Each watch is reported to be tested in a water proof testing machine and pressure tested up to 30ATM (1016.99 feet) with 3 Bar (43.5 psi) of pressure to verify that the seals are sound and that the helium release valve is working. The watch has also been tested on dives by Jenni Wilson, dive photographer at Long Beach Aquarium in California. This isn’t just a fashion diver, although you could be forgiven for wearing it like one.
The lume is something I have to comment on. The sample we received is not bright at all. After charging through normal wearing all day, going outside in the dark or stepping into pitch black room to attempt to photograph the lume was disappointing. The lume is superluminova C1, and should be plenty bright, but it isn’t. I’m not sure how they took the lume shot on the indiegogo campaign page, but I can’t replicate it here, and that’s a real shame. I have seen the bezel glow, but the whole thing is pretty dim. The DIVER does have an anti-reflective coating on the sapphire crystal that transmits 98% of the available light to the watch face for maximum visibility which charges the luminescent numbering. Only once have I been able to get a half-decent lume shot with it, after a few days of daily wear.
The Seiko NE15 that’s inside is a 50 hour power reserve automatic movement. The nice thing about Seiko movements is, they’re affordable, reliable, and are pretty robust. It’s a good choice for a diver. It’s a 21600bph, so it’s slightly slower than the 28800 you might see in other movements, you can see the second hand stutter as it goes around the dial slightly, but the payoff is that longer power reserve. It also has the hacking seconds function, which stops the second hand when setting the time, so that you can set the time accurately to the second. The date wheel on the watch is color matched to the dial, black with white numerals.
The campaign has reached its funding, and the early pricing slots have been taken. Even so, if you want an amazing looking diver that isn’t the same style as a Submariner, this is the one to look at. Goddamn, it’s good. I didn’t mention, but it also is available in a titanium gray-silver finish instead of the black PVD matte finish. The label north of the crown on the silver model is still finished in black. The watch is available now at $588 plus shipping, and ships mid-December. The earliest ones ship December 1. Get yours at the indiegogo campaign page, or go to minus8watch.com.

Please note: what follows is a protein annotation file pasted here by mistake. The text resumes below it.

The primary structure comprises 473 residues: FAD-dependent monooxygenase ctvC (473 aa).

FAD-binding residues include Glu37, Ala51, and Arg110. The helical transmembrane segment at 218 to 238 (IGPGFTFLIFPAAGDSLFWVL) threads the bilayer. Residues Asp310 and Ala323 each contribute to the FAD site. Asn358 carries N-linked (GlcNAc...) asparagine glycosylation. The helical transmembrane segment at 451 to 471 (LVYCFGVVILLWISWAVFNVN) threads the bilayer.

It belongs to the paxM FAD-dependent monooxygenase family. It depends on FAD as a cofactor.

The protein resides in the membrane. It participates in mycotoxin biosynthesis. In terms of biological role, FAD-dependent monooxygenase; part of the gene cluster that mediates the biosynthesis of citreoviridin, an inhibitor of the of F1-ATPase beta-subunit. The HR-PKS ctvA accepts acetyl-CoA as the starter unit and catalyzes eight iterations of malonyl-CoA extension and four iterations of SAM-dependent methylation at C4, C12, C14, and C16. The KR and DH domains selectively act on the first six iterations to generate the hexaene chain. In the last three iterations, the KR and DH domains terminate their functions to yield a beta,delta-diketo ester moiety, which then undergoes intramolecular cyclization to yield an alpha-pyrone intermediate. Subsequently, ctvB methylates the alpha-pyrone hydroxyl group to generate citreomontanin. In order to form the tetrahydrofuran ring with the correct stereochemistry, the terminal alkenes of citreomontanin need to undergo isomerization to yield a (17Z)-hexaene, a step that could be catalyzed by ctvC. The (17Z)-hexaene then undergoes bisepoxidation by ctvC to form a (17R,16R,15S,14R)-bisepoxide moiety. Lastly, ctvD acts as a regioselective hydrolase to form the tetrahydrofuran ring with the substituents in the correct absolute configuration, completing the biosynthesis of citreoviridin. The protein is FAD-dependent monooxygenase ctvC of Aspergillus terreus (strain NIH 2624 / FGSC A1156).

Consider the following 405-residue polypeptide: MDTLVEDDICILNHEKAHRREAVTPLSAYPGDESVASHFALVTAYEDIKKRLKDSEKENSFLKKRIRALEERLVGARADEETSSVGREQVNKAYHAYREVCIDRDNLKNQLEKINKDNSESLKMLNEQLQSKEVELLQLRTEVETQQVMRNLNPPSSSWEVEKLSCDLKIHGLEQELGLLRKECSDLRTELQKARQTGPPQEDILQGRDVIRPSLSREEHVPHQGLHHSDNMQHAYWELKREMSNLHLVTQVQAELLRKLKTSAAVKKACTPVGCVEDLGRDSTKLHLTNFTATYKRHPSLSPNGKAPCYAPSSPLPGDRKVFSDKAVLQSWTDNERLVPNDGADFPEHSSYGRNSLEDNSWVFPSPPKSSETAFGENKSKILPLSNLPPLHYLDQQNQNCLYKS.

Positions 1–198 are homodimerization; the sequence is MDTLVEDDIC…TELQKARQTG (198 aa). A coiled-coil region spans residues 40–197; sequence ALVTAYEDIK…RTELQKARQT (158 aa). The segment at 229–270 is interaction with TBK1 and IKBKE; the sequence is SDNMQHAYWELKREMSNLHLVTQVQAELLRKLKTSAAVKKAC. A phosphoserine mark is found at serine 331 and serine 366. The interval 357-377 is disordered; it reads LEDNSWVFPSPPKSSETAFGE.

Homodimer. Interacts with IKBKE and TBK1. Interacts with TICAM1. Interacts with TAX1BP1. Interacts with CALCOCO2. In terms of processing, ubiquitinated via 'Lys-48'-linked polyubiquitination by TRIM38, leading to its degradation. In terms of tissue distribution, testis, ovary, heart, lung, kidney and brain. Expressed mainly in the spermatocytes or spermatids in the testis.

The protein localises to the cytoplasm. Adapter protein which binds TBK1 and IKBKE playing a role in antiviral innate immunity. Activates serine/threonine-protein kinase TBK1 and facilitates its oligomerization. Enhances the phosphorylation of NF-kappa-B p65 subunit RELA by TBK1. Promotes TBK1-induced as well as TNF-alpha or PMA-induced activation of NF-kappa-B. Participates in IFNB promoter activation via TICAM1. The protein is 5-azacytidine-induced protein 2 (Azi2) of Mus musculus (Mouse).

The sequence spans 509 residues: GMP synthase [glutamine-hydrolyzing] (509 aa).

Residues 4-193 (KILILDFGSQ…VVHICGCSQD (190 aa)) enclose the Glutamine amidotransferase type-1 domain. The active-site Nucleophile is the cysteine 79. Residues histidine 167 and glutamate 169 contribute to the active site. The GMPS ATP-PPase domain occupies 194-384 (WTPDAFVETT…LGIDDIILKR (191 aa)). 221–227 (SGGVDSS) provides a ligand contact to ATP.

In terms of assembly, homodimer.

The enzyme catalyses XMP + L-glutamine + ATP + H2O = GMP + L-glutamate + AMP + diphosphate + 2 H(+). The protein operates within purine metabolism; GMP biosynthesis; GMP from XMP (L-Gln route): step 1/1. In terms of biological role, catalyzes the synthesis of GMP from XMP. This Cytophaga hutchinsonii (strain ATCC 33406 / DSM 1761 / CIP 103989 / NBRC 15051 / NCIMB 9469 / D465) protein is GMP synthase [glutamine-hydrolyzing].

- Brand & Model: MINUS-8 DIVER
- Price: Earlybird pricing starts at $588 ($548 model sold out)
- Who we think it might be for: You like a tough dive watch, but don’t need to look like everyone else’s.
- Would I buy one for myself based on what I’ve seen?: I am sorely tempted. Oh yes, I am.
- If I could make one design suggestion, it would be: Please improve the lume brightness.
- What spoke to me the most about this watch: The lightweight and comfort.
Tech Specs from NAME
- Case size: 44mm
- Height: 14.3mm
- Case material: PVD coated titanium
- Crystal: flat, sapphire
- Strap: titanium bracelet and fold over clasp
- Movement: Seiko NE15, 50hr power reserve
3 thoughts on “Minus-8 Diver review: What I like about you.”
At that price I would expect the bracelet to fit the lugs. Straight end link bracelets on a round case always look half baked to me. with the exception of mesh perhaps.
Straight end links were always the rule, never the exception, until Rolex started using cheap folded end links to try and fill the gap – it was always a half-measure that looked and felt cheap, until they changed to solid end links. There’s something very honest about just using a straight end link on the bracelet.
Straight end links on a round case is how it used to be done on vintage watches. Then, Rolex started putting metal folded end links. The criticism was that the folded links were cheap, badly fitting, attached with spring bars as you would a watch meant for a strap, and that they were completely inappropriate for a watch costing as much as a Rolex does. That’s kind of similar to your complaint.
Only in recent years (relatively speaking) did they switch to solid end links, and then lots of watchmakers followed that example. That’s how we got here. Summary: straight end links are totally appropriate here.